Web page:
Computer underground Digest Wed May 19 1993 Volume 5 : Issue 37 ISSN 1004-042X Editors: Ji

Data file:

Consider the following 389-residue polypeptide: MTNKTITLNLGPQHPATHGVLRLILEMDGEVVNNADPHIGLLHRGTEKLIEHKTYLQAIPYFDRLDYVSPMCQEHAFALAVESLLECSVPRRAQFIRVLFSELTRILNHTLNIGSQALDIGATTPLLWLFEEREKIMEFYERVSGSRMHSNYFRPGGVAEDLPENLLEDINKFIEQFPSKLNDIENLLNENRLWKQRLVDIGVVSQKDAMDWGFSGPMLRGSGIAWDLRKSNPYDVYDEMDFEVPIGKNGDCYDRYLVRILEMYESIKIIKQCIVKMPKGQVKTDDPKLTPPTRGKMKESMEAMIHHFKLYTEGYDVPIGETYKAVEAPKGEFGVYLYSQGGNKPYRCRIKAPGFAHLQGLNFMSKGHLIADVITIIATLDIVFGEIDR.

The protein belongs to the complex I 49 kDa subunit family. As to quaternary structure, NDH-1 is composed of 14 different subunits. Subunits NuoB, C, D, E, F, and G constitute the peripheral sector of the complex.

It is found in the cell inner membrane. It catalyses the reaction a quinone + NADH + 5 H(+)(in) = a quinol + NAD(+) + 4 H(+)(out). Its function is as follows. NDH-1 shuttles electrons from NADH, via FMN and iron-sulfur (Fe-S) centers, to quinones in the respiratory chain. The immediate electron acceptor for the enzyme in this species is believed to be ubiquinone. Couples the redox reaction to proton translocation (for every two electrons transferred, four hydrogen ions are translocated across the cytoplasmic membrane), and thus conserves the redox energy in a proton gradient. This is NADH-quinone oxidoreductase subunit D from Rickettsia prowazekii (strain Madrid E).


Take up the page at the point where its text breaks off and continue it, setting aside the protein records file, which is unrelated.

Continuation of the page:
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Computer underground Digest Wed May 19 1993 Volume 5 : Issue 37 ISSN 1004-042X Editors: Jim Thomas and Gordon Meyer (TK0JUT2@NIU.BITNET) Archivist: Brendan Kehoe Shadow-Archivists: Dan Carosone / Paul Southworth Ralph Sims / Jyrki Kuoppala Ian Dickinson Copy Editor: Etaoin Shrdlu, Senrio CONTENTS, #5.37 (May 19 1993) File 1--CPSR Brief in 2600 FOIA Case File 2--Response to Russell Brand (Re CuD 5.36) File 3--"Clipper" Chip Redux File 4--UPDATE #4-AB1624: Legislative Info Online File 5--AB1624-Legislation Online - Making SURE it's "right" File 6--CU In The News--Singapore Piracy / Ethics Conf. Cu-Digest is a weekly electronic journal/newsletter. Subscriptions are available at no cost electronically from tk0jut2@mvs.cso.niu.edu. The editors may be contacted by voice (815-753-6430), fax (815-753-6302) or U.S. mail at: Jim Thomas, Department of Sociology, NIU, DeKalb, IL 60115. 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(Finland) ftp.warwick.ac.uk in pub/cud (United Kingdom) Back issues also may be obtained through mailserver at: server@blackwlf.mese.com COMPUTER UNDERGROUND DIGEST is an open forum dedicated to sharing information among computerists and to the presentation and debate of diverse views. CuD material may be reprinted for non-profit as long as the source is cited. Authors hold a presumptive copyright, and they should be contacted for reprint permission. It is assumed that non-personal mail to the moderators may be reprinted unless otherwise specified. Readers are encouraged to submit reasoned articles relating to computer culture and communication. Articles are preferred to short responses. Please avoid quoting previous posts unless absolutely necessary. DISCLAIMER: The views represented herein do not necessarily represent the views of the moderators. Digest contributors assume all responsibility for ensuring that articles submitted do not violate copyright protections. ---------------------------------------------------------------------- Date: Tue, 18 May 1993 14:01:53 -0500 From: sobel@WASHOFC.CPSR.ORG Subject: File 1--CPSR Brief in 2600 FOIA Case Computer Professionals for Social Responsibility (CPSR) today filed its brief in federal district court in Washington, DC, challenging the Secret Service's withholding of information relating to the break-up of a meeting of individuals affiliated with 2600 Magazine last fall. The brief is re-printed below. All footnotes and certain citations have been omitted. For information concerning CPSR's litigation activities, contact: David Sobel, CPSR Legal Counsel For information concerning CPSR generally, contact: ============================================================ UNITED STATES DISTRICT COURT FOR THE DISTRICT OF COLUMBIA COMPUTER PROFESSIONALS FOR ) SOCIAL RESPONSIBILITY, ) ) Plaintiff, ) ) v. ) C.A. No. 93-0231-LFO ) UNITED STATES SECRET SERVICE ) ) Defendant. ) _______________________________) PLAINTIFF'S MEMORANDUM IN OPPOSITION TO DEFENDANT'S MOTION FOR SUMMARY JUDGMENT AND IN SUPPORT OF PLAINTIFF'S CROSS-MOTION FOR SUMMARY JUDGMENT Plaintiff initiated this action on February 4, 1993, challenging defendant Secret Service's failure to release certain agency records requested under the Freedom of Information Act ("FOIA"), 5 U.S.C. Sec. 552. Specifically, plaintiff seeks disclosure of Secret Service records concerning "the breakup of a meeting of individuals affiliated with '2600 Magazine' at the Pentagon City Mall in Arlington, Virginia on November 6, 1992." The Secret Service filed its motion for summary judgment on April 19, 1993. Plaintiff opposes the agency's motion and cross-moves for summary judgment. Background On November 6, 1992, a group of young people gathered in the food court at Pentagon City Mall in Arlington, Virginia, to socialize and discuss their common hobby -- computer technology. Most of the attendees were readers of "2600 Magazine," a quarterly journal devoted to computer and telecommunications issues. The gathering was a regular, monthly event promoted by the magazine. See "Hackers Allege Harassment at Mall," Washington Post, November 12, 1992. Shortly after the group had gathered, "they were surrounded by a few mall security guards and at least one agent from the Secret Service." Officers of the Arlington County Police were also present. The security guards demanded that the group members produce identification and compiled a list of names. The personal belongings of several attendees were confiscated and the group was evicted from the mall. Several days later, plaintiff submitted a FOIA request to the Secret Service seeking agency records concerning the incident. The agency produced several newspaper articles describing the incident, but withheld two records which, according to the agency, "were provided to the Secret Service by a confidential source, and each consists solely of information identifying individuals." Defendant asserts that these two documents -- apparently lists of names compiled by the mall security guards -- are exempt from disclosure under FOIA Exemptions 7(A), 7(C) and 7(D). Plaintiff disputes the applicability of these exemptions to the withheld material. Argument I. The Withheld Information was not Compiled for a Valid Law Enforcement Purpose Under the facts of this case, defendant has failed to meet its burden of establishing the threshold requirement of Exemption 7 -- that the information was compiled for valid law enforcement purposes. Without elaboration, defendant merely asserts that "[t]he two records being withheld ... are located in investigative files maintained by the Secret Service that pertain to and are compiled in connection with a criminal investigation being conducted pursuant to the Secret Service's statutory authority to investigate allegations of fraud." Def. Mem. at 3. This assertion falls far short of the showing an agency must make in order to invoke the protection of Exemption 7. In Pratt v. Webster, 673 F.2d 408 (D.C. Cir. 1982), the D.C. Circuit established a two-part test for determining whether the Exemption 7 threshold has been met. First, the agency's investigatory activities that give rise to the documents sought must be related to the enforcement of federal laws or to the maintenance of national security. To satisfy this requirement of a "nexus," the agency should be able to identify a particular individual or a particular incident as the object of its investigation and the connection between that individual or incident and a possible security risk or violation of federal law. The possible violation or security risk is necessary to establish that the agency acted within its principal function of law enforcement, rather than merely engaging in a general monitoring of private individuals' activities. ... Second, the nexus between the investigation and one of the agency's law enforcement duties must be based on information sufficient to support at least "a colorable claim" of its rationality. ... Of course, the agency's basis for the claimed connection between the object of the investigation and the asserted law enforcement duty cannot be pretextual or wholly unbelievable. 673 F.2d at 420-421 (emphasis, citations and footnote omitted). Since the passage of the 1986 FOIA amendments, the court of appeals has slightly restated the Pratt test so that the agency must demonstrate a nexus "between [its] activity" (rather than its investigation) "and its law enforcement duties." Keys v. Department of Justice, 830 F.2d 337, 340 (D.C. Cir. 1987). As the court of appeals noted, the reason for requiring the showing of a "nexus" is to ensure that the agency was not "merely engaging in a general monitoring of private individuals' activities." Other courts have also recognized that "[i]f an agency 'was merely monitoring the subject for purposes unrelated to enforcement of federal law,' a threshold showing has not been made." Rosenfeld v. Department of Justice, 761 F. Supp. 1440, 1444 (N.D. Cal. 1991). See also King v. Department of Justice, 830 F. 2d 210, 230 (D.C. Cir. 1987) (court not required "to sanction agency claims that are pretextual or otherwise strain credulity"); Shaw v. Federal Bureau of Investigation, 749 F.2d 58, 63 (D.C. Cir. 1984) ("mere existence of a plausible criminal investigatory reason to investigate would not protect the files of an inquiry explicitly conducted ... for purposes of harassment"). In this case, the agency has not even attempted to make the requisite showing. It has not "identified] a particular individual or a particular incident as the object of its investigation and the connection between that individual or incident and a possible ... violation of federal law," as Pratt requires. Rather, the circumstances strongly suggest that the Secret Service was "merely engaging in a general monitoring of private individuals' activities" (Pratt), or conducting an inquiry "for purposes of harassment" (Shaw). If, as the agency's representations suggest, the Secret Service obtained a listing of individuals lawfully assembled at a shopping mall in order to identify computer "hackers," without benefit of probable cause or even articulable facts justifying such an "investigation," Exemption 7 cannot protect the collected information from disclosure. Indeed, as the Second Circuit has noted, "unauthorized or illegal investigative tactics may not be shielded from the public by use of FOIA exemptions." Kuzma v. Internal Revenue Service, 775 F.2d 66, 69 (2d Cir. 1985), citing Weissman v. Central Intelligence Agency, 565 F.2d 692, 696 (D.C. Cir. 1977) (other citation omitted). The agency has offered no evidence that would rebut the inference that it is improperly collecting the names of individuals engaged in constitutionally protected activity. The Secret Service has not met its burden of establishing the "law enforcement purposes" threshold. Nor has it demonstrated that any of the requisite harms would flow from disclosure, so as to meet the specific provisions of Exemptions 7(A), 7(C) or 7(D). II. Disclosure Would not Interfere with a Pending Law Enforcement Proceeding In support of its 7(A) claim, defendant again asserts, without elaboration, that the disputed records were obtained "in the course of a criminal investigation that is being conducted pursuant to the Secret Service's authority to investigate access device and computer fraud." Defendant further asserts that disclosure of the information "could reasonably be expected to interfere" with that investigation. As plaintiff has shown, the existence of a qualifying "investigation" has not been established. Nor, as we discuss below, could the disclosure of the withheld information be reasonably expected to interfere with defendant's vague inquiry. Given the unique nature of FOIA litigation, plaintiff (and the court, absent ex parte submissions) must draw logical conclusions based upon defendant's representations. Here, defendant represents that 1) the records relate to the incident at Pentagon City Mall; 2) the records were obtained from a "confidential" source; and 3) the records consist "solely of information identifying individuals." Given that a list of names was compiled by mall security guards and that a record consisting "solely of information identifying individuals" is -- by definition -- a list of names, plaintiff and the court logically can assume that the compilation of names is being withheld. The individuals who were required to identify themselves, and whose names were subsequently recorded, obviously know that they were present at the mall and that their names were taken. Under these circumstances, it is patently absurd for the agency to assert that [t]he premature release of the identities of the individual(s) at issue could easily result in interference to the Secret Service's investigation by alerting these individual(s) that they are under investigation and thus allowing the individual(s) to alter their behavior and/or evidence. In Campbell v. Department of Health and Human Services, 682 F.2d 256, 259 (D.C. Cir. 1982), the D.C. Circuit reached the obvious conclusion that Exemption 7(A) does not apply to information that was provided by the subject of an investigation -- it applies only to information "not in the possession of known or potential defendants." See also Grasso v. Internal Revenue Service, 785 F.2d 70, 77 (3d Cir. 1986) (where plaintiff sought disclosure of his own statement to agency, "[t]he concerns to which Exemption 7(A) is addressed are patently inapplicable"). Under the facts of this case, defendant's meager assertion of "interference" defies logic and cannot be sustained. III. The Privacy Protection of Exemption 7(C) is Inapplicable in this Case Defendant next seeks to shield the information from disclosure on the ground that it is seeking to protect the privacy of the individuals named in the records. Applying the balancing test of Exemption 7(C), the agency asserts that there is a substantial privacy interest involved and "no public benefit in the release of the names." As for privacy interests, defendant claims that the disclosure of an individual's name in a "law enforcement file ... carries stigmatizing connotations." As noted, there is substantial question as to whether the withheld material qualifies as a "law enforcement" record. Indeed, the individuals themselves believe that their names were recorded for purposes of harassment, not law enforcement, and they cooperated with the news media to expose what they believe to be improper conduct on the part of the Secret Service. As is set forth in the attached affidavit of counsel, a number of the young people who were detained at the mall have sought plaintiff's assistance in securing the release of relevant Secret Service records. By letter dated November 20, 1992, plaintiff submitted a FOIA request to the agency seeking information concerning eight individuals, and provided privacy releases executed by those individuals. The agency claimed that it possessed no information relating to those individuals. Plaintiff believes it is likely that some, if not all, of those individuals are identified in the material defendant is withholding. Given that plaintiff provided privacy releases to the agency, the invocation of Exemption 7(C) to withhold those names is indefensible. The newspaper articles attached to defendant's motion belie the claim that there is no public interest in the disclosure of the requested information. The front page of the Washington Post reported the allegation that the Secret Service orchestrated the incident at Pentagon City Mall in order to monitor and harass the young people who gathered there. The individuals themselves have attempted to publicize the incident and gain the release of relevant agency records. The balance between privacy interests and public interest clearly weighs in favor of disclosure. IV. The "Confidential Source" Protection of Exemption 7(D) is not Available in this Case Finally, defendants invoke Exemption 7(D), emphasizing that the statutory definition of "confidential source" includes "any private institution." Again, the circumstances of this case render the exemption claim absurd -- the shopping mall was clearly the source of the information maintained by the agency and it has not attempted to conceal its cooperation with the Secret Service. Shortly after the incident, the mall's security director, Allan Johnson, was interviewed by Communications Daily. According to an article that appeared in that publication, Johnson acknowledged that the mall's security staff was working under the direction of the Secret Service. "The Secret Service ... ramrodded this whole thing," according to Johnson. "Secret Service Undercover Hacker Investigation Goes Awry," Communications Daily, November 10, 1992, at 2. This admission belies defendants' suggestion that "[s]ources who provide ... information during the course of a criminal investigation do so under the assumption that their identities and cooperation will remain confidential ...." As defendants concede, promises of confidentiality will be implied, but only "in the absence of evidence to the contrary." In this case, the evidence suggests that the source of the information has sought to deflect responsibility for the incident by asserting that it was, indeed, acting at the request of the Secret Service. The agency appears to be more concerned with protecting itself than with protecting the identity of a source that is in no way "confidential." Exemption 7(D) can not be used for that purpose. CONCLUSION Defendants' motion for summary judgment should be denied; plaintiff's cross-motion for summary judgment should be granted. ------------------------------ Date: Sat, 15 May 93 20:20:07 EDT From: Jerry Leichter Subject: File 2--Response to Russell Brand (Re CuD 5.36) [Well, maybe more than a line. It grew as I edited. -- Jerry] Russell Brand responds to my recent article on the open vetting of crypto- graphic protocols: In CU Digest 5.34, Jerry Leichter attacked Mike Godwin's position on the open design principle. While Leichter is correct that in certain environments, an `open design' is fact neither partical nor appropriate. CLIPPER is doesn't present an instance of this.... thus completely missing the point of what I wrote. I think I made it plain that I was *not* attacking Mike Godwin's position as such. Mr. Godwin is not, and does not claim to be, an expert on cryptography, its history, or its application. He's an expert on law, and that was what the bulk of his article dealt with. What I *did* attack was the often-repeated contention, which Mr. Godwin has simply presented yet another example of, that the Clipper initiative represents something fundamentally new IN THAT IT PROPOSES THE USE OF A SECRET CRYPTOGRAPHIC ALGORITHM. It is certainly true that there ARE several aspects of the initiative that ARE fundamentally new (and hence certainly deserving of debate even if only for that reason), but this is absolutely not one of them. In fact, what IS new and quite "unproven" in the real world is the notion of a cryptographic algorithm that IS public. Mr. Brand continues with the argument that "an open design is important ... so that you don't have to worry what advantage someone can get by stealing it." This is just what it seems: An argument, even a reasonable one. It is NOT an indication that there is anything "abnormal" about a cryptographic algorithm whose details are not public. As an argument, it can be responded to. I submit, for example, that all the evidence available - and there's a fair amount - is that the only advantage one gains from the ability to steal the design is the ability to create one's own Clipper-compatible chips and thus evade key escrow. A claim that something violates "normal procedure" is an attempt to remove it from the domain of debate. Bureaucrats LOVE to claim that something is "just normal procedure" and as such presumably not open to question or modification. Several claims I've seen made about cryptography in general, and Clipper in particular, are of this general nature. The "open design as a normal procedure" claim is, in an academic context in which openness and publication are so central, a particularly compelling one. Unfortunately, it's a claim with little or no basis in law, history, engineering, or much of anything outside of academia. The whole area of cryptography has grown a paranoid mythology around it. Just yesterday, All Things Considered ran an interview with a "computer expert" - he's published a book on Windows programming, thus making him fully qualified to talk about cryptography - who repeated some old and hoary chestnuts, which are KNOWN to be false (or, at best, for which there is absolutely no evidence). For example, he repeated the claim that there is a trap door in DES, and he seems to believe that what is escrowed is a MASTER key for all Clipper chips: Given the two escrowed halves, you can read any Clipper conversation. The interviewer seemed disturbed by this, as well she might be (especially when the "expert" claimed that hackers would soon be able to determine the master key on their on), and made all the right "oh my goodness" noises. What she didn't bother to do was talk to someone who knew something about the issue. It's impossible to have a reasoned debate about cryptographic issues when one side refuses to say much of anything, and the other lives in a paranoid fantasy world. I think is was Edmund Burke who said that the first moral imperative is to make sense. ------------------------------ Date: Mon, 17 May 93 11:54:45 EDT From: soneill@NETAXS.COM(Steve O'Neill) Subject: File 3--"Clipper" Chip Redux My first reaction when I read about the Clipper chip proposed by the Feds was how confused the folks who use Intergraph's RISC chip of the same name were going to be. Same goes for the people using Clipper to compile their dBase programs. But, I digress... I have a couple of basic objections to the way the government is going about this whole business of creating a standard for digital telephone encryption. First of all, unless you've been away on Mars these past 25 or so years, you've got to be aware that the Federal Government is not the most trustworthy organization around. Do the names Hoover, Liddy, Mitchell, North, Poindexter, Watergate, Iran-Contra and BCCI ring a bell? My point is simply this: no judicial process known to man is going to keep somebody working for the Feds from listening in on your conversations if this key escrow business becomes reality. It's immaterial whether the keys are held in 2, 10, or 50 different agencies. The people keeping them are just that:people. They can be bribed, their self-interest can be appealed to, they can be talked into turning over the keys because it's an urgent matter of "national security". For that matter, if some of the people working for an intelligence agency want the keys, I'm sure they'd have no trouble stealing the damned things! "All true", you say, "but if you use some other crypto system and the Feds REALLY want to find out what you're saying, they'll just sick the NSA on you-at that point, it won't make any difference what system you're using, they'll eventually crack it". I say: maybe yes and maybe no. If the NSA is going to be drawn into busting into your encrypted conversations, it's probably going to want a real good reason to do so. If the need to find out what you're saying has reached that stage, then most likely whole departments are alarmed about what you may be up to. At that point, it seems to me that you'll have bigger problems than simply the paranoia of one or two government employees. Even the NSA doesn't have unlimited resources. I'm pretty sure the management of the agency doesn't like diverting its personnel, computers, and eavesdropping equipment from what it considers its primary cryptanalytic mission without good cause and plenty of official authorization. Remember, at the outset of such a project, the people involved can have no way of knowing how long it will take and how many resources it will consume. If cracking your system becomes a big enough pain in the ass, NSA may tell the requestors to just go and bug your house! Therefore, barring the existence of rogue cryptanalysts in the NSA, it doesn't seem reasonable to me to worry about having your totally proprietary and cryptographically secure digital phone system broken into on a whim. This is the main reason I don't want the government to have any EASY means of listening in on my encrypted conversations. Second, the problem I have with the proposed scheme is that it probably won't protect us from the really bad guys. I believe that if, for example, the Mob, Mafia, Cosa Nostra, whatever name you want to give to organized crime, wants to make its telephone conversations private, it possesses the resources and the smarts to do so, regardless of what becomes the "standard method" of commercial encryption. Today, it's no trick to find a programmable, semi-custom chip of almost any kind you'd like. They're not expensive, and there are any number of engineers floating around who can design with them, particularly of the unemployed military kind. It doesn't take much imagination to envision the kind of scenario in which one or more of these people is hired by a "contract" engineering firm fronting for the Mob. His/her/their task is to develop an encryption chip set for an "unnamed" manufacturer who wants to get into the commercial phone encryption business. Or so they are told. Time to market is critical, they're told, so use off-the-shelf programmable arrays and a commonly available microprocessor. A cryptology expert is also hired, and he supplies the alogrithms, mostly ones he's worked on that his former employer, whomever that was, wasn't interested in. And in 6 months, the Organization has a chip set that can give NSA nightmares for a year. Or, even simpler, engineers from the same unemployment pool are hired directly, the same way accountants and lawyers are hired, given their marching orders, and they're off. The pay would be good and, as long as you don't ask too many questions, the working conditions would be fine. Far fetched? Maybe: but if so, then what are all those unemployed nuclear experts from the former Soviet Union doing in places like Iraq? Which brings me to my point: even if the Mob doesn't have an interest in such a chip set, I have no doubt at all that various foreign governments do. I also have no doubt that many of them already have such sets. You and I, on the other hand, will be stuck with the "leaky" Clipper chip, which our friends at the Fed are so thoughtfully providing for us. Finally, many of you are probably wondering why using the Clipper chip should be a problem to you. After all, you're not a criminal, nor are you an agent of a foreign government. You simply want a way to keep your competition away from your trade secrets. The answer lies in the kind of hay the various law-enforcement and intelligence agencies can make with ANY private information they collect about you. If you become a member of a group that someone or some group of someone's in the Fed comes to view with alarm, give a "provocative" speech, or publicly express an opinion that a bureaucrat views as possibly threatening to something he values, you could find yourself the target of surveillance. And remember, your politcal activity of today, which is quite acceptable now, can come back to haunt you(ask any activist from the '30's about what a wonderful time he had in the '50's). Such surveillance will probably not ever result in any kind of criminal indictment. Instead, you may find it difficult to get certain kinds of jobs; your credit rating might suddenly go sour, for reasons you can't fathom; you might discover that your neighbors harbor what seem to be unspoken suspicions about you. All of this, and more, has happened over the past 40 years to all sorts of people, without the help of a supposedly "secure" encryption method that can, in reality, be broken into whenever someone in the government feels like it. If I use encryption, it's to ensure my privacy: I damn' well don't want to be wondering if some government functionary is listening in because he has paranoid delusions about what I may be up to. Before you write all of this off as simply the ravings of someone who is, to say the least, overly suspicious of the Feds, consider this: in the late 70's, the government introduced the Data Encryption Standard, or DES. At the time of its introduction, the rumor was bruted about that the NSA had a hand in weakening the security of the algorithm for reasons of ease of decrypting. This rumor was never confirmed or denied by NSA. IBM who developed it, and NBS, the agency that sponsored it, said no such thing had happened. Unfortunately, the developers had been "helped" by the NSA, in particular, by being provided with some of the constants used in various parts of the algorithm, and may simply have not been in a position to really know. Over the past 15 years, a lot of data has been passed around using the DES, some of it commercial, much of it government. In all that time, no user of DES has ever had any idea whether any part of that data flow has been decrypted surreptitiously by the NSA. If it has, NSA ain't talking, so we, out here in the real world, don't know what they know about us, or, more accurately, what they THINK they know about us. And, all of this uncertainty surrounding an encryption process that has NEVER been acknowledged to have any trap doors. Now, the Feds propose to create a system that they have specifically said can give other, perhaps less scrupulous, agencies easy access to our communications(data, as well as voice, remember). Uh-uh, no thanks. If I need crytographic privacy, I'll look elsewhere, thank you. ------------------------------ Date: Tue, 18 May 1993 20:03:19 -0700 From: Jim Warren Subject: File 4--UPDATE #4-AB1624: Legislative Info Online [For newcomers: Assembly Bill 1624 would mandate that most current, already-computerized, public California legislative information be available, online. *IF* sufficient public pressure continues, it *appears* like it may pass. Send your e-addr to receive updates and panic calls-for-action. :-) AB1624 HEARING RE-SCHEDULED. AGAIN! NOW IT'S MAY 20th The Assembly Rules Committee first heard this bill April 19th. Then we thought the next hearing would be May 3rd. Then May 6th. On May 5th, we were told it'd be May 13th at 7:30 a.m. Upon arriving the afternoon of May 12th to stay overnight, I was told it would be May 20th. It's now in the printed schedule -- which means it will probably happen. PROPOSED AMENDMENTS NOW AVAILABLE FOR REVIEW The amendments to AB1624 that will be proposed when the Rules Committee considers it on 5/20 became public at 3:46 p.m. on 5/18. (I first saw them shortly thereafter.) Key issues: PROPOSED AMENDMENTS MANDATE FREE ACCESS TO THE INFORMATION -- EXCEPT ... Part of the amendments state, "No fee or other charge shall be imposed as a condition to this public access except as provided in subdivision (d)." And that subdivision states, "(d) No individual or entity obtaining access to information under the system established [by AB1624] shall republish or otherwise duplicate that information for a fee or any other consideration except with the authorization of the Legislative Counsel and the approval of the Joint Rules Committee pursuant to a written agreement between the individual or entity and the Legislative Counsel that may provide for payment of a fee or charge for this purpose." And, "Any amounts received by the Legislative Counsel [go to help support] the Legislative Counsel Bureau." Note: The Legislative Counsel runs the $25-million Legislative Information System. Thus, such fees would help to reduce its tax-paid operating costs. It was obvious in the first committee hearing of AB1624, and has been repeatedly reiterated since then, that many of the legislators want companies that profit from distributing these public records to functionally pay royalties. The word I hear is that the is the only way AB1624 has a chance of passage -- not withstanding that the data is public information. PROPOSED AMENDMENTS MAKE NO MENTION OF INTERNET ACCESS, BUT IT APPEARS LIKELY The bill still states only that the information, "shall be made available to the public by means of access by way of computer modem," without specifying through what systems. I was pushing for requiring that the data be made available by direct connection to the largest public networks (i.e., the Internet), however the bill makes no such requirement. On the other hand, I discovered that the Legislative Data Center has just installed a T-1 (1.544Mbits/sec) Internet connection with a Cisco router, and it *seems* likely that they will make the files available via that large data-pipe. PROPOSED AMENDMENTS ADD CALIFORNIA CODES [STATUTES] AND CONSTITUTION As requested by bill-author Debra Bowen, the proposed amendment would add California's codes and Constitution to the information to be available, online. Currently these are available on magtape for $200,044+. A major addition, if adopted. Part of the amendments state that, "The Legislative Counsel shall, with the advice of the Joint Rules Committee, make all of the [information] available to the public in electronic form." All in all, it *looks* like it will truly make the Legislature's public records publicly available across the nets, without cost -- at least to those who don't charge a fee to "republish or otherwise duplicate" them. ------------------------------ Date: Wed, 19 May 1993 07:25:18 -0700 From: Jim Warren Subject: File 5--AB1624-Legislation Online - Making SURE it's "right" AB1624 remains undefined or ambiguous on two points. Faxes and phone calls are needed *NOW* to clarify these points, before the May 20th hearing. Please send [at least] this language (an instance where it's okay for all of us to send exactly the same messages): Assembly Bill 1624 is excellent, but needs two clarifications due to technical issues of how shared computers and computer networks operate: 1. Subdivision (c) of the proposed amendments to AB1624 states that the legislative information, "shall be made available to the public by means of access by way of computer modem." The least expensive, most efficient and most accessible means of modem access is by way of the public computer networks. Therefore, please clarify AB1624 be appending this phrase to the above amendment language: "and by way of the [nonprofit, nonproprietary] public computer networks that are connected to the Legislative Data Center that is operated by the Legislative Counsel." 2. Subdivision (d) of the proposed amendments to AB1624 requires approvals, a written agreement and probably charges for individuals and entities that "republish or otherwise duplicate [legislative] information for a fee or any other consideration ..." Ignoring the issue of whether or not fees should be required of for-profit users of public information, the AB1624 language is ambiguous on an important operational issue: Many operations - including those of schools, universities, libraries, nonprofit organizations, community associations, public-access systems, home-based bulletin board systems (BBSs), etc. -- require an account or nominal fee for using their services or computers, but do not charge for using specific files or information. Please clarify that AB1624 applies only to those that charge for using legislative files, rather than those that charge for using their entire facility, by appending the following sentence to the end of subdivision (d): "However, this subdivision shall not apply to those individuals or entities that charge a fee or other consideration for use of their overall facilities or computer systems but do not account for nor charge for access to or use of specific files of information." Now is the time to *push*! Please keep it to one page. Please fax it BY MAY 20TH to at least (without the brackets :-): fax number: Assembly Member Debra Bowen [D], AB1624 Author ...................916-327-2201 The Honorable John Burton [D], Chair, Assembly Rules Committee....916-324-4899 The Honorable Richard Polanco [D], AB1624 Co-Author [on Rules]....916-324-4657 The Honorable Ross Johnson [R], AB1624 Co-Auth.[Rules Vice-Chair].916-324-6870 Senator Art Torres [D], AB1624 Principal Co-Author................916-444-0581 and - especially if you are in their district - also to: Assembly Member Deirdre "Dede" Alpert [D].........................916-445-4001 Assembly Member Trice Harvey [R]..................................916-324-4696 Assembly Member Barbara Lee [D]......916-327-1941 Assembly Member Richard L. Mountjoy [R].....................voice/916-445-7234 Assembly Member Willard H. Murray, Jr. [D]........................916-447-3079 Assembly Member Patrick Nolan [R].................................916-322-4398 Assembly Member Rusty Areias [D], AB1624 Co-Author................916-327-7105 Assembly Member Julie Bornstein [D], AB1624 Co-Author.............916-323-5190 Assembly Member Jan Goldsmith [R, male], AB1624 Co-Author...voice/916-445-2484 Assembly Member Phillip Isenberg [D], AB1624 Co-Author......voice/916-445-1611 Assembly Member Betty Karnette [D], AB1624 Co-Author..............916-324-6861 Assembly Member Richard Katz [D], AB1624 Co-Author..........voice/916-445-1616 Senator Tom Hayden [D], AB1624 Co-Author..........................916-324-4823 Senator Lucy L. Killea [I], AB1624 Co-Author......................916-327-2188 Senator Becky Morgan [R], AB1624 Co-Author..................voice/916-445-6747 Senator Herschel Rosenthal [D], AB1624 Co-Author............voice/916-445-7928 ------------------------------ Date: 18 May 93 20:27:06 EDT From: Gordon Meyer <72307.1502@COMPUSERVE.COM> Subject: File 6--CU In The News--Singapore Piracy / Ethics Conf. To: >internet:tk0jut2@niu.bitnet Singapore Piracy ============ Lotus and Novell have filed criminal charges against a man and wife in Singapore after they were found guilty in a civil suit for copyright and trademark violations. The companies obtained a court order to freeze nearly one million dollars in assets belonging to the pair, who had sold thousands of illegal software copies in Southeast Asia. (Information Week. May 10, 1993. pg. 8) Computer Ethics Institute Conference =========================== Information Week reports that Congressman Edward Markey (D - Mass.) made the following remarks at the above conference. "Just because personal information can be collected electronically, can be gleaned off the network as people call 800 number or click channels on he television, or can be cross-referenced into sophisticated lists and put on line for sale to others, does not mean that it has been technologically predetermined that privacy and social mores should be bent to that capability. (...) The Constitution is a 200-year-old parchment, simply because we digitize the words should not suggest their meanings change." Later, Markey commented that "Real harm can be done in the virtual world." Refer to "Ethics and Cyberculture" , Information Week, May 10, 1993 pg. 60 for more information on the conference and Markey's speech. ------------------------------ End of Computer Underground Digest #5.37 ************************************